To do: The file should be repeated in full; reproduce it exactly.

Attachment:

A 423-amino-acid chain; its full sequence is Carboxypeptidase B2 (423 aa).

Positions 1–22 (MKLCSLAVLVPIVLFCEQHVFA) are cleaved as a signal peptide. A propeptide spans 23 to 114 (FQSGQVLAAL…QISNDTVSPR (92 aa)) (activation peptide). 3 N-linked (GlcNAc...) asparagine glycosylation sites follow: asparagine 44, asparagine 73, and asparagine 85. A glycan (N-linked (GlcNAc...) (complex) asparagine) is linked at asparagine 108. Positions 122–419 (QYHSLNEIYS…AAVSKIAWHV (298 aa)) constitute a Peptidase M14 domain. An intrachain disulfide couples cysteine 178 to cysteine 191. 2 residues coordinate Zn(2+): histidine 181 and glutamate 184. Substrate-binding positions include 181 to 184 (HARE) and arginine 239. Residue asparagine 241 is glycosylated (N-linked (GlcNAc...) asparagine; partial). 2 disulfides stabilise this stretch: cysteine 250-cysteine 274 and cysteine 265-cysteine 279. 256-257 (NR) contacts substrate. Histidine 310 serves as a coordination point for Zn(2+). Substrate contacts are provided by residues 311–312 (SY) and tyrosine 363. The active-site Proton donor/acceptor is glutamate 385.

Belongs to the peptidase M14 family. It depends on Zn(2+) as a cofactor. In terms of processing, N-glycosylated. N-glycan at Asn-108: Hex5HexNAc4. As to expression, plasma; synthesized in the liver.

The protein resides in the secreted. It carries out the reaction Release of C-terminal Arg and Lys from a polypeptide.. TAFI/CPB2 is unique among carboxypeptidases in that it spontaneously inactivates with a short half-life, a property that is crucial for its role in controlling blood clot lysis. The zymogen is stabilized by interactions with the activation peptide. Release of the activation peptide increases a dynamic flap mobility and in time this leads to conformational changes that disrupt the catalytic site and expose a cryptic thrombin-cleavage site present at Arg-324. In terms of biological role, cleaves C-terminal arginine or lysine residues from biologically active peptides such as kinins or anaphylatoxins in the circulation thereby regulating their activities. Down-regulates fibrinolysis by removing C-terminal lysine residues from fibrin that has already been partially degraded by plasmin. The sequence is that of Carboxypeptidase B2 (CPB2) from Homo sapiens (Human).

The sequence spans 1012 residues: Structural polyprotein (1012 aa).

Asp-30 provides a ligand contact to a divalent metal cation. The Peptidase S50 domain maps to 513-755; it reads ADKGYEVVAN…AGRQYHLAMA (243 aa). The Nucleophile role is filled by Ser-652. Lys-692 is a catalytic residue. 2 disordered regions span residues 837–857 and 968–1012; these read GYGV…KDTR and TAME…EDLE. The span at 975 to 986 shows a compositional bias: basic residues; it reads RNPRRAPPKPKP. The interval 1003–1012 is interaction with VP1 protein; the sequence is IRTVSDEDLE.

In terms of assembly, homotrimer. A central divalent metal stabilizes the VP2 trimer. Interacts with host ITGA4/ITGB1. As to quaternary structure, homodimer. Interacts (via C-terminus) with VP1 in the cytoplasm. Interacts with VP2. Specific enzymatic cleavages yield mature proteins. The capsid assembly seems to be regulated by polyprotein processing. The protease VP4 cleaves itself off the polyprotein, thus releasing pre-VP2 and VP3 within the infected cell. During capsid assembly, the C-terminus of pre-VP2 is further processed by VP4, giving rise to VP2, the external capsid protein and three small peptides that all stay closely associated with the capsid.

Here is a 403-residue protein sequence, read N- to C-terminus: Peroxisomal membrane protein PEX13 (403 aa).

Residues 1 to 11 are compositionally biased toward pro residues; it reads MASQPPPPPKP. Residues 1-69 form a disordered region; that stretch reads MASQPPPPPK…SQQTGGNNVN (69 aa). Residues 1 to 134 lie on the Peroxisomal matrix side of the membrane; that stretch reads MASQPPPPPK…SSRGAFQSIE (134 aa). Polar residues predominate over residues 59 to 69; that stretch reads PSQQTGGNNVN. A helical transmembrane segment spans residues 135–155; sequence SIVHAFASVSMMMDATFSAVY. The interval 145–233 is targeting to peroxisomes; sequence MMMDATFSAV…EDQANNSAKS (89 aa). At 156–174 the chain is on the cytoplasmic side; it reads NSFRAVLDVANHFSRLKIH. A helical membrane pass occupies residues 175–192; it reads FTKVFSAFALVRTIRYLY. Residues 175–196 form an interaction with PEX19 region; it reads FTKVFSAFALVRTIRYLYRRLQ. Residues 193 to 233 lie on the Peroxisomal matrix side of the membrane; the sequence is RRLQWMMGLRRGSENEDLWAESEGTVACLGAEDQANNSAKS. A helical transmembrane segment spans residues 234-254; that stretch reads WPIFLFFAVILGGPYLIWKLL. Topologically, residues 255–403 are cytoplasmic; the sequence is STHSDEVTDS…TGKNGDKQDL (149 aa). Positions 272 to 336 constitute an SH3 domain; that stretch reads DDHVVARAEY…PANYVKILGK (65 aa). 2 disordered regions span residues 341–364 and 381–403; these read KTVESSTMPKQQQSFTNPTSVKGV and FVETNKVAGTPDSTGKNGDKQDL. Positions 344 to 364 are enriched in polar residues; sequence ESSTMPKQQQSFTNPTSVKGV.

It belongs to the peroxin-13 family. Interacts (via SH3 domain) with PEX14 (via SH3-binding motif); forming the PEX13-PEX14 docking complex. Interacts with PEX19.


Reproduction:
A 423-amino-acid chain; its full sequence is Carboxypeptidase B2 (423 aa).

Positions 1–22 (MKLCSLAVLVPIVLFCEQHVFA) are cleaved as a signal peptide. A propeptide spans 23 to 114 (FQSGQVLAAL…QISNDTVSPR (92 aa)) (activation peptide). 3 N-linked (GlcNAc...) asparagine glycosylation sites follow: asparagine 44, asparagine 73, and asparagine 85. A glycan (N-linked (GlcNAc...) (complex) asparagine) is linked at asparagine 108. Positions 122–419 (QYHSLNEIYS…AAVSKIAWHV (298 aa)) constitute a Peptidase M14 domain. An intrachain disulfide couples cysteine 178 to cysteine 191. 2 residues coordinate Zn(2+): histidine 181 and glutamate 184. Substrate-binding positions include 181 to 184 (HARE) and arginine 239. Residue asparagine 241 is glycosylated (N-linked (GlcNAc...) asparagine; partial). 2 disulfides stabilise this stretch: cysteine 250-cysteine 274 and cysteine 265-cysteine 279. 256-257 (NR) contacts substrate. Histidine 310 serves as a coordination point for Zn(2+). Substrate contacts are provided by residues 311–312 (SY) and tyrosine 363. The active-site Proton donor/acceptor is glutamate 385.

Belongs to the peptidase M14 family. It depends on Zn(2+) as a cofactor. In terms of processing, N-glycosylated. N-glycan at Asn-108: Hex5HexNAc4. As to expression, plasma; synthesized in the liver.

The protein resides in the secreted. It carries out the reaction Release of C-terminal Arg and Lys from a polypeptide.. TAFI/CPB2 is unique among carboxypeptidases in that it spontaneously inactivates with a short half-life, a property that is crucial for its role in controlling blood clot lysis. The zymogen is stabilized by interactions with the activation peptide. Release of the activation peptide increases a dynamic flap mobility and in time this leads to conformational changes that disrupt the catalytic site and expose a cryptic thrombin-cleavage site present at Arg-324. In terms of biological role, cleaves C-terminal arginine or lysine residues from biologically active peptides such as kinins or anaphylatoxins in the circulation thereby regulating their activities. Down-regulates fibrinolysis by removing C-terminal lysine residues from fibrin that has already been partially degraded by plasmin. The sequence is that of Carboxypeptidase B2 (CPB2) from Homo sapiens (Human).

The sequence spans 1012 residues: Structural polyprotein (1012 aa).

Asp-30 provides a ligand contact to a divalent metal cation. The Peptidase S50 domain maps to 513-755; it reads ADKGYEVVAN…AGRQYHLAMA (243 aa). The Nucleophile role is filled by Ser-652. Lys-692 is a catalytic residue. 2 disordered regions span residues 837–857 and 968–1012; these read GYGV…KDTR and TAME…EDLE. The span at 975 to 986 shows a compositional bias: basic residues; it reads RNPRRAPPKPKP. The interval 1003–1012 is interaction with VP1 protein; the sequence is IRTVSDEDLE.

In terms of assembly, homotrimer. A central divalent metal stabilizes the VP2 trimer. Interacts with host ITGA4/ITGB1. As to quaternary structure, homodimer. Interacts (via C-terminus) with VP1 in the cytoplasm. Interacts with VP2. Specific enzymatic cleavages yield mature proteins. The capsid assembly seems to be regulated by polyprotein processing. The protease VP4 cleaves itself off the polyprotein, thus releasing pre-VP2 and VP3 within the infected cell. During capsid assembly, the C-terminus of pre-VP2 is further processed by VP4, giving rise to VP2, the external capsid protein and three small peptides that all stay closely associated with the capsid.

Here is a 403-residue protein sequence, read N- to C-terminus: Peroxisomal membrane protein PEX13 (403 aa).

Residues 1 to 11 are compositionally biased toward pro residues; it reads MASQPPPPPKP. Residues 1-69 form a disordered region; that stretch reads MASQPPPPPK…SQQTGGNNVN (69 aa). Residues 1 to 134 lie on the Peroxisomal matrix side of the membrane; that stretch reads MASQPPPPPK…SSRGAFQSIE (134 aa). Polar residues predominate over residues 59 to 69; that stretch reads PSQQTGGNNVN. A helical transmembrane segment spans residues 135–155; sequence SIVHAFASVSMMMDATFSAVY. The interval 145–233 is targeting to peroxisomes; sequence MMMDATFSAV…EDQANNSAKS (89 aa). At 156–174 the chain is on the cytoplasmic side; it reads NSFRAVLDVANHFSRLKIH. A helical membrane pass occupies residues 175–192; it reads FTKVFSAFALVRTIRYLY. Residues 175–196 form an interaction with PEX19 region; it reads FTKVFSAFALVRTIRYLYRRLQ. Residues 193 to 233 lie on the Peroxisomal matrix side of the membrane; the sequence is RRLQWMMGLRRGSENEDLWAESEGTVACLGAEDQANNSAKS. A helical transmembrane segment spans residues 234-254; that stretch reads WPIFLFFAVILGGPYLIWKLL. Topologically, residues 255–403 are cytoplasmic; the sequence is STHSDEVTDS…TGKNGDKQDL (149 aa). Positions 272 to 336 constitute an SH3 domain; that stretch reads DDHVVARAEY…PANYVKILGK (65 aa). 2 disordered regions span residues 341–364 and 381–403; these read KTVESSTMPKQQQSFTNPTSVKGV and FVETNKVAGTPDSTGKNGDKQDL. Positions 344 to 364 are enriched in polar residues; sequence ESSTMPKQQQSFTNPTSVKGV.

It belongs to the peroxin-13 family. Interacts (via SH3 domain) with PEX14 (via SH3-binding motif); forming the PEX13-PEX14 docking complex. Interacts with PEX19.